By Jovanka Beckles
I would like to see our Black communities across the country stand up in outrage, just as many in Muslim communities are coming together to speak out against the hate that made this heinous act of murder possible.We cannot let the media frighten us into believing that this is all about terrorism; it is about home -grown hate that is manifested in homophobic tolerated beliefs and actions.
As Black people, we know what it is to be scapegoated. Will we stand idly by and allow this to happen to another group of people who are being targeted?
Do we not know silence is not an option?
The Rev. Dr. Martin Luther King is known to have said…silence is not an option.
A friend of mine expressed both appreciation for the outpouring of support on social media, and a challenge for those posting to do more than simply post a message.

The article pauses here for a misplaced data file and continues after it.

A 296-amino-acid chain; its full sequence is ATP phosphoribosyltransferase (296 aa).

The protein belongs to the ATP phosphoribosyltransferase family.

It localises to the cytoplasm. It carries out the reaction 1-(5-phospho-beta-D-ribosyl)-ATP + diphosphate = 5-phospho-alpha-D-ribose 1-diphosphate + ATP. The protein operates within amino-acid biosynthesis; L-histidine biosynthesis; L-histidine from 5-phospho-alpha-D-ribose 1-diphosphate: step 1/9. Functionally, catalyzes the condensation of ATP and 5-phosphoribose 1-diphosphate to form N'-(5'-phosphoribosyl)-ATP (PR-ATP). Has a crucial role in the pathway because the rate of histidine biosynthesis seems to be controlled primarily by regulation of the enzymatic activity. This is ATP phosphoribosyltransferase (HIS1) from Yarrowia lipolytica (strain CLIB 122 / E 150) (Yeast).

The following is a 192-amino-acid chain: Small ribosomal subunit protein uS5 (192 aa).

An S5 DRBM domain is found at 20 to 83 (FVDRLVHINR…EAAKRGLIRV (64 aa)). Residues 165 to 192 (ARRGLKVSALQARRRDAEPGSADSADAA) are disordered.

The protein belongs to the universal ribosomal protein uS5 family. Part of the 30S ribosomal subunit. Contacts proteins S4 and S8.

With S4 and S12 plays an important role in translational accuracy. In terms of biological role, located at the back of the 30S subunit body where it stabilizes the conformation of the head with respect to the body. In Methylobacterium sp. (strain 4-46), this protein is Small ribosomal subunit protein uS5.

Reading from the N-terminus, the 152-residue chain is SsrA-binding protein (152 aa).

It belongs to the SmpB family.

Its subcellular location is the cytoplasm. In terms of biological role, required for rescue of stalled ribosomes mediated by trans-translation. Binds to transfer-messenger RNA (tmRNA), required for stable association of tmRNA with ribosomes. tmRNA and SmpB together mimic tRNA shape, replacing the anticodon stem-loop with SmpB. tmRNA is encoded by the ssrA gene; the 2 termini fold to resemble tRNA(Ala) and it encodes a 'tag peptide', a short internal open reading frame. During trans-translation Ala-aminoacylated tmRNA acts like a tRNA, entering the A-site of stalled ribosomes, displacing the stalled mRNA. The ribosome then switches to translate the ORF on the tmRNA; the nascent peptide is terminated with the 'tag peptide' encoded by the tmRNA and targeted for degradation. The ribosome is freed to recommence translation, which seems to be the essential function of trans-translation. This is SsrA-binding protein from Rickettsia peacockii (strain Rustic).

She encouraged people to remember that many in the LGBTQ community – especially but not exclusively young people –are traumatized, fearful and suffering.
I wholeheartedly share these sentiments and ask that family, friends, educators, neighbors, faith community leaders and others reach out to folks in the LGBTQ community to let them know that they are loved, not hated.
What are you doing to challenge the hate that inspired the killing of innocent people? How do you passively and implicitly co-sign hate expressed as homophobia?
We are all connected.
Jovanka Beckles is a member of the Richmond City Council